Review by: Jonathan Hopkins
Album assigned by: Dinar Khayrutdinov
Before I get to the review, let me tell you that finding any information on this album or this band is borderline impossible. Aquarium has exactly one album entry on RYM, and isn’t this one. Sister Chaos wasn’t on Spotify in my country, nor was it anywhere easily available online. I was very lucky that exactly one person had it up on Soulseek, and that the mp3s were good quality.
Broadly speaking, Sister Chaos could probably be described as art-pop, but it’s fairly difficult to nail down. I have no knowledge of Aquarium outside of this, but here, at least, their greatest asset is their unpredictability. None of the songs really sound like each other, and the surprising moments scattered throughout the songs tend to be the best parts of the album, such as the suggestive slide riff that pops up occasionally in the funky “500” (I used to play bass for the Funky 500) or the lovely piano break that appears out of nowhere in “Fording.”
Aquarium have quite a lot of influences on display, and strangely, its diversity might be a weakness. Most of these songs are good, but none of them have much of an identity of their own. They have a few defining quirks, but in many ways, “Brother Nicotine” is a Beck song, “Fate’s Foot” is something off Harmonium’s first album, “500” largely feels like The Stone Roses (albeit with very different instrumentation), etc. That’s not to say that it’s bad. The pastiches are good. I just have a difficult time grasping exactly who Aquarium are as a band, other than that they like their trip-hop rhythms and psychedelic tinges here and there.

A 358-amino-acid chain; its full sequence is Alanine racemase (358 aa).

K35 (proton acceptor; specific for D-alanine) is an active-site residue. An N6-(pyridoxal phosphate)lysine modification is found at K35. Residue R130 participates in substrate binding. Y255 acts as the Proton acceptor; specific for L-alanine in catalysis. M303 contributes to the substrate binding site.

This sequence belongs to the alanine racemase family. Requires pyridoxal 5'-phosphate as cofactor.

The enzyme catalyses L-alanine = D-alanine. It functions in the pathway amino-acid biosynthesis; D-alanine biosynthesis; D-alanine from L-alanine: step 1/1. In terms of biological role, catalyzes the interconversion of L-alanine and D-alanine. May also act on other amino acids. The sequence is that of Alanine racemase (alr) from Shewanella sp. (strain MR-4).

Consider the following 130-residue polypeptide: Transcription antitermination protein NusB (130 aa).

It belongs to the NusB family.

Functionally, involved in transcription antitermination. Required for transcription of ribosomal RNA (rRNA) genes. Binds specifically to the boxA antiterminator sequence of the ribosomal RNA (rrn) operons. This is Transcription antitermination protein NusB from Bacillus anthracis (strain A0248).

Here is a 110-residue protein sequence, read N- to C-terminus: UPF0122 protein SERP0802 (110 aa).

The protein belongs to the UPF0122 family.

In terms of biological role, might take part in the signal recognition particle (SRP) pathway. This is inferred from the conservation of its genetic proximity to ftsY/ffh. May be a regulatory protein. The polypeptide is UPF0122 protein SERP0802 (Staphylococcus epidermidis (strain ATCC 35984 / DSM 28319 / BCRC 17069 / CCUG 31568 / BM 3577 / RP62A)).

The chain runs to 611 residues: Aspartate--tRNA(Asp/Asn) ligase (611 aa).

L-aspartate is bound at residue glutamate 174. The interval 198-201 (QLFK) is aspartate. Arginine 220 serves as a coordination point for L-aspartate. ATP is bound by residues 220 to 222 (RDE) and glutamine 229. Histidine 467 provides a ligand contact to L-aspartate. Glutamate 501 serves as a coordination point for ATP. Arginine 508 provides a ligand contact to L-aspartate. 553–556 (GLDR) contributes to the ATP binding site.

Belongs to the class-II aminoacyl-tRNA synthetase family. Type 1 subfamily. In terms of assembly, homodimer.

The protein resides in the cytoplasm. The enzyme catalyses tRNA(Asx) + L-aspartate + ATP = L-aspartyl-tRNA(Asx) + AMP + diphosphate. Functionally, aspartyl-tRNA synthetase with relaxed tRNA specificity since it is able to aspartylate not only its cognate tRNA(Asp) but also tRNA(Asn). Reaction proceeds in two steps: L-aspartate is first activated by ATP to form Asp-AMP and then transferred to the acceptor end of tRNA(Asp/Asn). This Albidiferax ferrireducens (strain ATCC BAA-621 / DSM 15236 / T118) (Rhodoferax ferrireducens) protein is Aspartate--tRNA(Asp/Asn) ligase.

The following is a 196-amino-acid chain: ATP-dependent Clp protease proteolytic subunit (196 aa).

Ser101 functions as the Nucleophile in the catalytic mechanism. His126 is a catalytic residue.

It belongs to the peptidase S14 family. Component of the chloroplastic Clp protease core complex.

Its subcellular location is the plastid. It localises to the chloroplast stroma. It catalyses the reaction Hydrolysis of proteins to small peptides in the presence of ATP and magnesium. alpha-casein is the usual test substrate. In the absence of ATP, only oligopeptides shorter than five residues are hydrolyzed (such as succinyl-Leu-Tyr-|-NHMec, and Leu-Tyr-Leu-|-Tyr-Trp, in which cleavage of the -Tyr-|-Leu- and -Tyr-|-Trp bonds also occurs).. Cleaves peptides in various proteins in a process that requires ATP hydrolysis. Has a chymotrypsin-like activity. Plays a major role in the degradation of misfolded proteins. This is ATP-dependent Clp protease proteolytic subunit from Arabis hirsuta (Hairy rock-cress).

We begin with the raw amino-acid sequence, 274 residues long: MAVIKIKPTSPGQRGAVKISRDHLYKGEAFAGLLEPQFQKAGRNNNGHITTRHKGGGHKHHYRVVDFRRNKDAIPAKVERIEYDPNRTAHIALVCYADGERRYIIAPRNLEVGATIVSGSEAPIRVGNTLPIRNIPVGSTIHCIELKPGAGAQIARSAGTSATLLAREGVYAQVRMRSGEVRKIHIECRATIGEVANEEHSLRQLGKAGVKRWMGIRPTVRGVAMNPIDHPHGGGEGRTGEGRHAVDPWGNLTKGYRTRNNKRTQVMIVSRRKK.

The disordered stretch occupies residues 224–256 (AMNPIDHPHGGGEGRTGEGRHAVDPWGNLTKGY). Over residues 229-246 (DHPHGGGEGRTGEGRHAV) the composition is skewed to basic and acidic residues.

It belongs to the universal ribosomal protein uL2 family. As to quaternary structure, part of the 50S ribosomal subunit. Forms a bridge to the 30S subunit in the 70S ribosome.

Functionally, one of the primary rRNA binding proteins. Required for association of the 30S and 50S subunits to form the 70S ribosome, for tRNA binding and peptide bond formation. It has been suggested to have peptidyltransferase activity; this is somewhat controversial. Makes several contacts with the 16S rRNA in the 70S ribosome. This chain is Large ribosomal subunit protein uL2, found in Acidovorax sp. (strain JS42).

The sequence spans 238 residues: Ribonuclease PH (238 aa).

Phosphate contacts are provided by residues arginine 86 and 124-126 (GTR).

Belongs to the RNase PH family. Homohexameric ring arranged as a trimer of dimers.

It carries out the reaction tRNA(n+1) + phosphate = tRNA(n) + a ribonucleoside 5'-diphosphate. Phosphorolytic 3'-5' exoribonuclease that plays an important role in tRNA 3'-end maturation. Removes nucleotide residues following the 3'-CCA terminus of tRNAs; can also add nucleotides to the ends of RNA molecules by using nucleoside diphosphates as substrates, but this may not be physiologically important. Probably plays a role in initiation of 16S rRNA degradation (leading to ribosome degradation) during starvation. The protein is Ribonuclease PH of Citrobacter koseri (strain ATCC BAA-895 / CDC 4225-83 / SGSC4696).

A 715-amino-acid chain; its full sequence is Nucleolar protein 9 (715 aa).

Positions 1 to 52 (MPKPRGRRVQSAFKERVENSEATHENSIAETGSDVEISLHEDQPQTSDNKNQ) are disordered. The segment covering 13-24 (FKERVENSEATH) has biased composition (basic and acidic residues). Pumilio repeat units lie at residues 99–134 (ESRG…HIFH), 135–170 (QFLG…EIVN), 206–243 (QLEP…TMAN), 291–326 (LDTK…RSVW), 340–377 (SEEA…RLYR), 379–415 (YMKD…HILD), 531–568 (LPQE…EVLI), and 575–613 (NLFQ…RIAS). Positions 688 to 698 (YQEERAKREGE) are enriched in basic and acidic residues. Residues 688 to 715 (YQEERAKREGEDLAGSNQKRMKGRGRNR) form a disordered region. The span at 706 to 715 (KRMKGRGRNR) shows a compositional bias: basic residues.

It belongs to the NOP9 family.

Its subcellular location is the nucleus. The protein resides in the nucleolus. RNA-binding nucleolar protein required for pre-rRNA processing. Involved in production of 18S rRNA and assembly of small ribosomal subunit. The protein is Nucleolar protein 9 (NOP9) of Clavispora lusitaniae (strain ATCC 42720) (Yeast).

The album seems very even to me, but if I had to pick a couple of highlights, I’d go with the slightly jazzy, slide driven “Psalm 151,” “Fording,” which combines its groovy verses with a, unexpected catchy upbeat pop chorus, and the bright piano pop of “Cardiogram.” The only thing that doesn’t really hold up for me is “Rastamen from Hicksville,” which is an amazing title wasted on a rather bland stab at reggae. While I basically enjoy Sister Chaos, nothing stands out to me much, and nothing ever strikes me as great or brilliant. It’s a pretty good album, certainly invested with a lot of craft and talent, and worth a few listens, but I’ll probably never feel like pulling it out again.